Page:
The RAF family member B‐RAF is a serine/threonine kinase that is activated by RAS and, in turn, activates the MEK‐ERK pathway. The notion that the BRAF gene is mutated – with variable frequencies – in many human tumour types dates back to 2002 and, since then, a panel of somatic missense mutations resulting in different levels of constitutive biochemical activity has been described (Arkenau et al, 2011; Dhomen and Marais, 2007). Specifically, cutaneous melanomas display a 50–60% prevalence of the V600E (BRAFV600E) mutated allele. The widespread incidence of this genetic alteration, the high extent of RAF catalytic hyperactivation produced by this amino acid‐specific mutation and its strong transforming properties in vitro and in vivo are powerful indicators of its driver function in melanomagenesis (Gray‐Schopfer et al, 2007). In the past few years, several small‐molecule inhibitory compounds against BRAF have been isolated. In particular, PLX4032 (Plexxikon), which exhibits high selectivity specifically for the mutationally activated BRAFV600E allele, showed promising results in the pre‐clinical setting. Accordingly, a Phase 1 trial with an extension cohort reported 81% overall response rate (complete or partial response) in mutated patients (Flaherty et al, 2010). Because of this early promise, PLX4032 entered a Phase 3 trial directly after Phase 1. The durability of response to PLX4032 is still under evaluation (BRIM3 trial; number NCT01006980). Median PFS in the Phase 1 extension cohort has been estimated to be at least 7 months, which compares favourably with a PFS of less than 2 months in historical datasets of advanced melanoma patients. However, tumour regrowth has been documented to occur in many patients, which underscores the frequent emergence of resistance in this therapeutic setting (see below) and highlights the need for improved long‐term efficacy as a crucial goal of ongoing Phase 3 trials.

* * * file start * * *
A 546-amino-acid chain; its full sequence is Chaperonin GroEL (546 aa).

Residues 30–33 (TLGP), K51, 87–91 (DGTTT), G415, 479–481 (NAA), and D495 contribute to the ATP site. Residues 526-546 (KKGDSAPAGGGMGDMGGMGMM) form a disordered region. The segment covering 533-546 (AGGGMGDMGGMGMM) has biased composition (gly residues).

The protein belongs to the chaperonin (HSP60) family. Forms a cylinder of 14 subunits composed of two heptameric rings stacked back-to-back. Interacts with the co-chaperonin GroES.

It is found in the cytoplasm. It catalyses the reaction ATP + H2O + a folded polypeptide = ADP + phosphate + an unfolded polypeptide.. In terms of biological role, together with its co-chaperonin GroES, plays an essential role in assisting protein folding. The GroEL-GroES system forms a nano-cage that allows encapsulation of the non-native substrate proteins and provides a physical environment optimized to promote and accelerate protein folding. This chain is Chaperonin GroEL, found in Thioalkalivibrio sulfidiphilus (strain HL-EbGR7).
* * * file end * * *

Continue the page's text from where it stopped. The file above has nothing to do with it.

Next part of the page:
Interestingly, PLX4032 induces a paradoxical activation of the RAF‐MEK‐ERK pathway upon inhibition of wild‐type BRAF in a RAS‐mutant context due the formation of active BRAF–CRAF or CRAF–CRAF dimers. This calls for caution regarding the use of RAF inhibitors in RAS‐mutant tumours, including a minority of melanomas that harbour RAS alterations (Poulikakos and Rosen, 2011).

EML4‐ALK in non‐small cell lung cancer